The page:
It's suddenly getting crowded on Hillary Clinton's left. The latest jostler is Jim Webb, the former senator and Navy secretary, decorated Vietnam veteran, film producer, Emmy winner and best-selling author who never tires of discussing his Appalachian roots — the kind you're born with, not the kind you marry into.
Webb is the fourth potential troublemaker for Clinton in a corner that also includes Vermont Sen. Bernie Sanders, Maryland Gov. Martin O'Malley and Massachusetts Sen. Elizabeth Warren. Webb and O'Malley are, to understate it, long shots against Clinton in the 2016 nomination race. Warren, a powerhouse on the stump, in the policy arena and as a fundraiser, is least likely to run, though her present-tense answers don't slam the door on the future. The Brooklyn-born Sanders, an independent who calls his ideas socialist, might run as a Democrat. Or an independent. Or not at all.
Are they going after Clinton? Not yet. As Webb put it this week at the National Press Club, "I'm not here to undermine her." Still, this group has the makings of a restive and formidable Greek chorus of status-quo skeptics. They are capable of transforming a soporific nomination process, to which I can only say, yes please. Do we want to argue about government spying and whether President Obama should be bombing the Islamic State in Syria and Iraq, much less without authorization from Congress? Sure we do. Should we debate whether the government is too nice to Wall Street, corporate America and the wealthy, and criminally negligent toward Americans left behind? Absolutely, and these politicians would make it happen.
Webb opened his press club speech by painting vivid word pictures of two kinds of poverty. You're "10 years old and black and living in East Baltimore and going to the bathroom in a bucket because the landlord won't fix your plumbing and your schools are places of intimidation and violence and the only people on the street who seem to be making money are the ones who are selling drugs." Or, "you're a kid growing up in the Appalachian Mountains of Clay County, Kentucky, by most accounts the poorest county in America, which also happens to be 98 percent white, surrounded by poverty, drug abuse and joblessness, when you leave your home in order to succeed, and when you do you are welcomed with ... policies that can exclude you from a fair shot at education or employment with the false premise that if you're white, you by definition have some kind of socioeconomic advantage."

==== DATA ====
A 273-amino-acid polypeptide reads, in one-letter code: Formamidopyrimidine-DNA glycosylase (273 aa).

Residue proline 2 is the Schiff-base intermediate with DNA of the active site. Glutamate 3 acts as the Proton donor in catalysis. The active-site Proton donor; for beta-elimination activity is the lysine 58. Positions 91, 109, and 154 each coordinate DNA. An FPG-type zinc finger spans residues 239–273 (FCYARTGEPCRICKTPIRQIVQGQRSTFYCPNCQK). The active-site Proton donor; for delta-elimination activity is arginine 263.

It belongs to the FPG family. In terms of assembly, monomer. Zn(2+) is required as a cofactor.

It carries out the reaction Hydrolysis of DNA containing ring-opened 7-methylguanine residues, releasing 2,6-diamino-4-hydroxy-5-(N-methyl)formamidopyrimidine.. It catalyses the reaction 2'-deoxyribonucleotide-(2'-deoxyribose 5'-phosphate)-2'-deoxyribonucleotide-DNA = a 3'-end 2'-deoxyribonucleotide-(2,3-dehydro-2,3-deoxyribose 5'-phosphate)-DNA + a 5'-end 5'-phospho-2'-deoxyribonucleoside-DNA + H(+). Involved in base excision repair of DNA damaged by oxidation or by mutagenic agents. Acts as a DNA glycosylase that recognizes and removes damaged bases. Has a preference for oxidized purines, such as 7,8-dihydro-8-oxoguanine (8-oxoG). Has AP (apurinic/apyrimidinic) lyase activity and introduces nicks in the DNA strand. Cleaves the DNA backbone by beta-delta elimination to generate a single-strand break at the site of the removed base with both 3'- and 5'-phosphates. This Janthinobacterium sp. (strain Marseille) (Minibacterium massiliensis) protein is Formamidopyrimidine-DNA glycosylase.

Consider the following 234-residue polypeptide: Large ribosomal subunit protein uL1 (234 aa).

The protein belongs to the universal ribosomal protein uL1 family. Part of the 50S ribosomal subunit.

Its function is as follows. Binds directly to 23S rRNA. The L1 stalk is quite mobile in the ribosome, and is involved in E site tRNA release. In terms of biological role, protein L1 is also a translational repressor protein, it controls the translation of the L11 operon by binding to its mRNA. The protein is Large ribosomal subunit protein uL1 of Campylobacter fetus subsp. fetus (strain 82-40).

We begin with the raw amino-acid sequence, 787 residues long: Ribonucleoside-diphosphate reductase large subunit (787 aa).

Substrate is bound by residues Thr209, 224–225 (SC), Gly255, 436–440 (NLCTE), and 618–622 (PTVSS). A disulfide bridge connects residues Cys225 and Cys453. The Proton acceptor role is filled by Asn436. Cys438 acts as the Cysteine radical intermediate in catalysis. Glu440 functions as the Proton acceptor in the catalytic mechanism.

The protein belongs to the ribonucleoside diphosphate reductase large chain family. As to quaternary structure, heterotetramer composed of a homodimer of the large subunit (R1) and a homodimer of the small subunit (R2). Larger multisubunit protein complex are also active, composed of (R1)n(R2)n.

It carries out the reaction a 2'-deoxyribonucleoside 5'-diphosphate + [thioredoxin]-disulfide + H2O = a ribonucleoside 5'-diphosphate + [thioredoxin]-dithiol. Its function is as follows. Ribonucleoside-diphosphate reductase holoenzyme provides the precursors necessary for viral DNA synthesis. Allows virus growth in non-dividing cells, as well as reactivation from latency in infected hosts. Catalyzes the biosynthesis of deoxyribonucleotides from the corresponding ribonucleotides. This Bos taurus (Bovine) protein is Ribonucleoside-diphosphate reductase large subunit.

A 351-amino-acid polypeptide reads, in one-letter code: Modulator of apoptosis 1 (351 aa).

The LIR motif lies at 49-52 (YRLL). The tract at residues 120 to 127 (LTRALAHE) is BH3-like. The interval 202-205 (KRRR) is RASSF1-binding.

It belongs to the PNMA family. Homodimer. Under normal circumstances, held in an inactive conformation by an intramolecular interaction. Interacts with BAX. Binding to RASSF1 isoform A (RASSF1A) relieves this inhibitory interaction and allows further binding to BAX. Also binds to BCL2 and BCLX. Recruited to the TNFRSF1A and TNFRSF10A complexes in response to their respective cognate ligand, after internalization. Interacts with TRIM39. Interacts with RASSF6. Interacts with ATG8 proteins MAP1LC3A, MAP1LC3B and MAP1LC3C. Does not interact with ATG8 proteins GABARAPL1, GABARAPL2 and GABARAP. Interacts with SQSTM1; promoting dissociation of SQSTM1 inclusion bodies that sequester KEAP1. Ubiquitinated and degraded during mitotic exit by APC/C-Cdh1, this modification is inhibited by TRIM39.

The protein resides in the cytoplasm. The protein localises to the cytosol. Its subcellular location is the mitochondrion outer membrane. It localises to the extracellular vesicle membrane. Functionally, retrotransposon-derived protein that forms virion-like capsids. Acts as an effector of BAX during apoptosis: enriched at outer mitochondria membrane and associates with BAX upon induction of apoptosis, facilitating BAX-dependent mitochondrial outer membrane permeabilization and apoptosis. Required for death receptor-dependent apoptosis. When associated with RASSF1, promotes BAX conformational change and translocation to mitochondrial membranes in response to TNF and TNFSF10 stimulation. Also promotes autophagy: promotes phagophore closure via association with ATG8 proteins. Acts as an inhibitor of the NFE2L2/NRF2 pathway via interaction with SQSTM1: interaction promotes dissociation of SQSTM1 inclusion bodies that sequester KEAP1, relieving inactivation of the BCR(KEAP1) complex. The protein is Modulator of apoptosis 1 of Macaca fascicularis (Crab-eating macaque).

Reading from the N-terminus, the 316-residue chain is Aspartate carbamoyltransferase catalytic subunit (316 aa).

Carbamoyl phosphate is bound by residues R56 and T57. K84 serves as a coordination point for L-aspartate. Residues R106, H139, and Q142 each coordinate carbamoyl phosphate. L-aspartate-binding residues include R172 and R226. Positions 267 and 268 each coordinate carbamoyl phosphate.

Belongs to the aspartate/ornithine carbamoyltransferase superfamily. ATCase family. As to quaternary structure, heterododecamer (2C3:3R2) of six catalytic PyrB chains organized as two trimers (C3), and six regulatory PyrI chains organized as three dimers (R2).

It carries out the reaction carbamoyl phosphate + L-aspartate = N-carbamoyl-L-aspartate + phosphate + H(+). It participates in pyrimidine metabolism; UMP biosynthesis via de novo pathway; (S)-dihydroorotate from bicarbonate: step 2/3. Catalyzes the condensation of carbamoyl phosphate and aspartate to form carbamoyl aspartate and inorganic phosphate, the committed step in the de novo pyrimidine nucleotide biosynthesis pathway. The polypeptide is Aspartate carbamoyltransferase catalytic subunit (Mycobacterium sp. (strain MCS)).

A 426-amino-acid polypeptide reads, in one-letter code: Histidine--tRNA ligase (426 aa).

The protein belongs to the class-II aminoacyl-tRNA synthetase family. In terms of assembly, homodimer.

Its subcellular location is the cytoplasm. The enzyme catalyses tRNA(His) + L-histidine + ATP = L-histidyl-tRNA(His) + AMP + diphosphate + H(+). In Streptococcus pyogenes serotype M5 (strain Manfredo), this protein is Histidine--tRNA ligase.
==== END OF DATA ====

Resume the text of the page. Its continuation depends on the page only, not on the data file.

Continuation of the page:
Let's take a minute to unpack that, because the choice of those two locales hardly seems accidental. Baltimore is O'Malley territory. It's where he became mayor at 36 and spent two terms trying to reduce the murder rate, attack the drug trade and improve the schools, and it is the narrative he uses to introduce himself to audiences outside Maryland. Kentucky is the home state of Sen. Rand Paul, an all-but-certain Republican presidential contender who, like Webb, is interested in prison reform and less U.S. intervention abroad. Kentucky is also where Clinton crushed Obama better than 2-to-1 on her way to losing the 2008 nomination. It's a natural fit for Webb, who served and still praises Ronald Reagan and who romanticized the struggles and contributions of his ancestral Scots-Irish in his book "Born Fighting."
Webb depicts himself as no friend of Wall Street and no hawk — both contrasts with Clinton. He opposed intervention in Iraq and Libya, and now says that while Obama's actions in Syria appear to be legal, "the question of judgment will remain to be seen." He has a political advantage having represented the nation's premier new swing state of Virginia. As for politicking itself, he says he's made peace with a process he has seemed uneasy with in the past. He calls it "the way that the American people get to know you and to make their decisions about whether they want to trust you."
Though small talk and deal cutting are not his strong suits, Webb seems to think he's the type of guy who — like Reagan and FDR before him — can slice the Gordian Knot of gridlock. "With the right leadership, we can get a lot of things done," he said. The clear implication: Obama is offering the wrong leadership.
At 68, Webb somewhat improbably falls in the middle of the age range of this developing Democratic field. Warren is 65. Clinton is 66. Sanders is 73. And Vice President Joe Biden — still peripherally in the mix — is 71. O'Malley, at 51, is the only interested party so far who needs to keep a careful eye on his future. The rest have very little to lose. While Clinton likely will remain on her trajectory, everyone else can win by igniting the conversations that Americans sorely need to have, regardless of party.
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